March 24, 2021
Area(s) of Interest: Advocacy
Last week, the U.S. House of Representatives voted 246-175 to stop the 2% Medicare sequestration payment cuts on physicians and to extend the moratorium on these cuts through the end of the public health emergency. The bill now moves to the U.S. Senate where it faces more opposition. Congress must act before April 1 to stop the cuts.
Last year, Congress recognized the challenges physician practices were facing during the COVID-19 pandemic and waived the 2% Medicare sequestration cuts to give every Medicare physician a 2% payment increase for 2020. In December, Congress extended the waiver through March 31, 2021. Both actions were bipartisan. However, it is now clear that the pandemic is going to continue further into 2021. If the sequestration cuts are allowed to take effect, it will have a devastating financial impact on physician practices across the country, many of which are already strained to the breaking point.
Despite the bipartisan votes on this issue in 2020, Republicans are refusing to vote for this legislation, claiming it is because the $12 billion cost is not offset with a corresponding funding source.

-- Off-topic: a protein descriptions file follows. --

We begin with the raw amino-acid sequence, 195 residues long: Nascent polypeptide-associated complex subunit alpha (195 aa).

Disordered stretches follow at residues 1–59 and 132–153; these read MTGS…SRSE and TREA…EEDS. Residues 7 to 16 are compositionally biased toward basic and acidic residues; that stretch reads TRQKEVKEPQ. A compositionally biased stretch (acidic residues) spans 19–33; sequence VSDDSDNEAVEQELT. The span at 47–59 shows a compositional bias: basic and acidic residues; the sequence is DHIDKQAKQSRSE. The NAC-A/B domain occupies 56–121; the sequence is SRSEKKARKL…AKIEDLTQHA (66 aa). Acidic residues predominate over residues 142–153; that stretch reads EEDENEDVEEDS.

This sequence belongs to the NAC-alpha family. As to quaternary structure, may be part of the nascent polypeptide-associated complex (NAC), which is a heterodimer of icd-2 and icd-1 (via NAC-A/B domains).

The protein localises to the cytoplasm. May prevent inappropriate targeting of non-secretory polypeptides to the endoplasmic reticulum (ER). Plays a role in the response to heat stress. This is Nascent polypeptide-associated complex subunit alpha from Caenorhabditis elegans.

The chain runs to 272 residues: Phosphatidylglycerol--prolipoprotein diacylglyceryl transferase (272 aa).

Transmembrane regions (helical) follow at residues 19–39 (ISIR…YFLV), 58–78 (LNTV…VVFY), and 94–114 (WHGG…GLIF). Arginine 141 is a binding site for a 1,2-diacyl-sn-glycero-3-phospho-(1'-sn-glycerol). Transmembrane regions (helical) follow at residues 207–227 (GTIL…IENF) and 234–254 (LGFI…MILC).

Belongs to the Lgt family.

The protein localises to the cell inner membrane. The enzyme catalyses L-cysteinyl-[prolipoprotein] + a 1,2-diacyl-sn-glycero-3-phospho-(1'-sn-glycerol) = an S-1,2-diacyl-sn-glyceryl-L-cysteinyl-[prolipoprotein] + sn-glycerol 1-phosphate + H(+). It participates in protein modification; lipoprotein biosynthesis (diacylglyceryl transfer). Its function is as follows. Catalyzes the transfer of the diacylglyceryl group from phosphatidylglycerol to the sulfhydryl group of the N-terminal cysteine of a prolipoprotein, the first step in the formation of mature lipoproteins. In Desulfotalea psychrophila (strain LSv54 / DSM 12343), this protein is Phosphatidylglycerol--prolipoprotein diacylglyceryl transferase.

Congressional leaders are still optimistic they can stop the cuts before April 1. On Tuesday, March 23, 2021, Senate Leaders Chuck Schumer (D-NY) and Mitch McConnell (R-KY) and the Republican and Democratic leadership on the Senate Finance Committee announced they had agreed to a policy consistent with a bill introduced by Senators Jeanne Shaheen (D-NH) and Susan Collins (R-Maine), which offsets the cost of the bill by extending sequestration one more year from 2030 into 2031.
The continued negative fiscal impact of the COVID-19 pandemic on physician practices is undeniable. A California Medical Association (CMA) survey in October 2020 found that 87% of physician practices are worried about their financial health due to the fallout of the COVID-19 pandemic. Even with more than 8 out of 10 practices now utilizing telehealth, the average volume of patient visits and practice revenue is still down by one third, with 25% of practices still experiencing a revenue decline of 50% or greater. While revenue is down, practice costs have gone up 14%, with practices having to purchase personal protective equipment, comply with public health disinfecting guidelines, implement telehealth and make other changes due to the pandemic.
CMA is urging bipartisan support for this important legislation to avert the Medicare sequestration cuts at a time when the viability of physician practices is so fundamentally threatened.
Thank you to all the physicians who have contacted their members of Congress urging them to stop the cuts.